Butter makers are still receiving sufficient cream supplies at similar prices to the previous week. They do not expect this to last much longer as cream has tightened recently and is expected to continue this path. Retail sales are down somewhat, as late holiday orders ebbed. Still, butter makers say demand is up on average, year over year.
Western butter makers suggest pre-holiday orders that had been going strong have “evaporated” while bulk butter demand is “generally steady.” Contacts relay that production levels are stable. They are getting offers of extra cream, but so far, it has not been the flood of cream that is sometimes expected at this point in the year but butter stocks are building somewhat, according to DMN.
Interestingly, the DDR reports that Japan has increased its tariff rate quotas for butter but reduced them for nonfat dry milk for the country’s current fiscal year (April 1, 2018 – March 30, 2020). “Japan’s Ministry of Agriculture, Forestry, and Fisheries announced that Japan intends to import 20,000 metric tons of butter, up 7,000 from last year, due to lingering supply impacts from a September 2018 earthquake in southern Hokkaido and growing domestic demand for milkfat from the food processing industry,” the DDR says.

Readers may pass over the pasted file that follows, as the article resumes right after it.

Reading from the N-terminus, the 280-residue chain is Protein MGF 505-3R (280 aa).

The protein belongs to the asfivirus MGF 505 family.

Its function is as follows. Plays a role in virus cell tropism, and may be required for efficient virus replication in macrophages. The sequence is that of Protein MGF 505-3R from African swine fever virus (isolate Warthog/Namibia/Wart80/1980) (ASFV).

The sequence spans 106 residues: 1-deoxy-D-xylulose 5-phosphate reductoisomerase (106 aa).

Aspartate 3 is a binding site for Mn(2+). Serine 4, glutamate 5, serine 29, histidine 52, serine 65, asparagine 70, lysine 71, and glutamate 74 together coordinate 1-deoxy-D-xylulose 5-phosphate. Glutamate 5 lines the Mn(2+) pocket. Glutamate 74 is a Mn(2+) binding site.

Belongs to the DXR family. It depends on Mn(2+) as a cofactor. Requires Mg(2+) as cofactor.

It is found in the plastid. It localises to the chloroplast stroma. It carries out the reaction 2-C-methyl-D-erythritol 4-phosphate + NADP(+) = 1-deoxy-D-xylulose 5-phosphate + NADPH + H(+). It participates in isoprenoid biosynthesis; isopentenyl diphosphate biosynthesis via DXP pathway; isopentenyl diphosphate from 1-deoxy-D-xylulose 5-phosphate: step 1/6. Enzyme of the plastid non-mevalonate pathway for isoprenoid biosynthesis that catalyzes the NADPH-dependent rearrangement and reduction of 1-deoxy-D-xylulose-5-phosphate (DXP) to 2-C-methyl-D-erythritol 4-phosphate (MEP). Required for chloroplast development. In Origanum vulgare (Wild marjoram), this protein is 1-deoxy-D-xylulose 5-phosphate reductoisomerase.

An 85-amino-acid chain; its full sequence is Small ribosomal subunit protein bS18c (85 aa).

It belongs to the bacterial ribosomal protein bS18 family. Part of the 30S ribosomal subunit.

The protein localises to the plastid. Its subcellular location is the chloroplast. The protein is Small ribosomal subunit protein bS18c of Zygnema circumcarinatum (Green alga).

Grade A nonfat dry milk closed Thursday at $1.00 per pound, highest CME price since February 6, 2019, up 1 1/4-cents on the week, and 19 1/2-cents above a year ago, with only 3 cars finding new homes on the week.
The spot dry whey closed the week at 34 cents per pound, down 1 3/4-cents but 2 1/2-cents above a year ago, on 17 trades recorded for the week at the CME.
The DDR’s Sarina Sharp wrote in the April 12 Milk Producers Council (MPC) newsletter that “Concern is growing among NDM buyers that milk powder prices could reach into the $1.15 range, if not higher later this year.” She says “The market sentiment now is that the longer prices remain in the high 90 cent range this spring, the higher prices could move up later this year.”
She adds that “This year will be the first year in five years that market prices have not been weighed down by an overhang of EU Intervention skim milk powder stocks. If the higher nonfat dry milk price levels materialize, they could result in some of the highest-Class IV milk prices in a long time for western dairy producers, which would be much needed good news.”
May Class I milk prices will rise, driven by strength in cheese. The Agriculture Department announced the May Federal order Class I base price at $16.42 per hundredweight (cwt.), up 66 cents from April, $1.98 above May 2018, and the highest Class I price since December 2017. This is the price that each Federal order adds its Class I differential to, to determine its Class I price.
The five month Class I average is at $15.72, up from $14.32 at this time a year ago, but compares to $16.47 in 2017.
This is the first Federal order Class I price not using the “higher of” value of milk that goes to cheese or butter-powder, in determining the Class I value, a practice for nearly 20 years, but one that put processors at a disadvantage.
The MPC’s Geoff VandenHeuvel explains in his April 12 newsletter the reasons for the problem and how processors and producers agreed to solve the issue. Long complicated story short, the advanced Class III and Class IV pricing factors will now be averaged together and 74 cents will be added to that in the formula.